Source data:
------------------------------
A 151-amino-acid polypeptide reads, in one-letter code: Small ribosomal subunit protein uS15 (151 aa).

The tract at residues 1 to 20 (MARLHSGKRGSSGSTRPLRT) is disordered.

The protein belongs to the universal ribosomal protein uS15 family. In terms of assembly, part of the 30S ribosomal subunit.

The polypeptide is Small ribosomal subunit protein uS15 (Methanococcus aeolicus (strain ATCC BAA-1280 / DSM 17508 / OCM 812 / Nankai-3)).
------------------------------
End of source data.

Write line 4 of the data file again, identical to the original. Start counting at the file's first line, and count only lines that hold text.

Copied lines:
The polypeptide is Small ribosomal subunit protein uS15 (Methanococcus aeolicus (strain ATCC BAA-1280 / DSM 17508 / OCM 812 / Nankai-3)).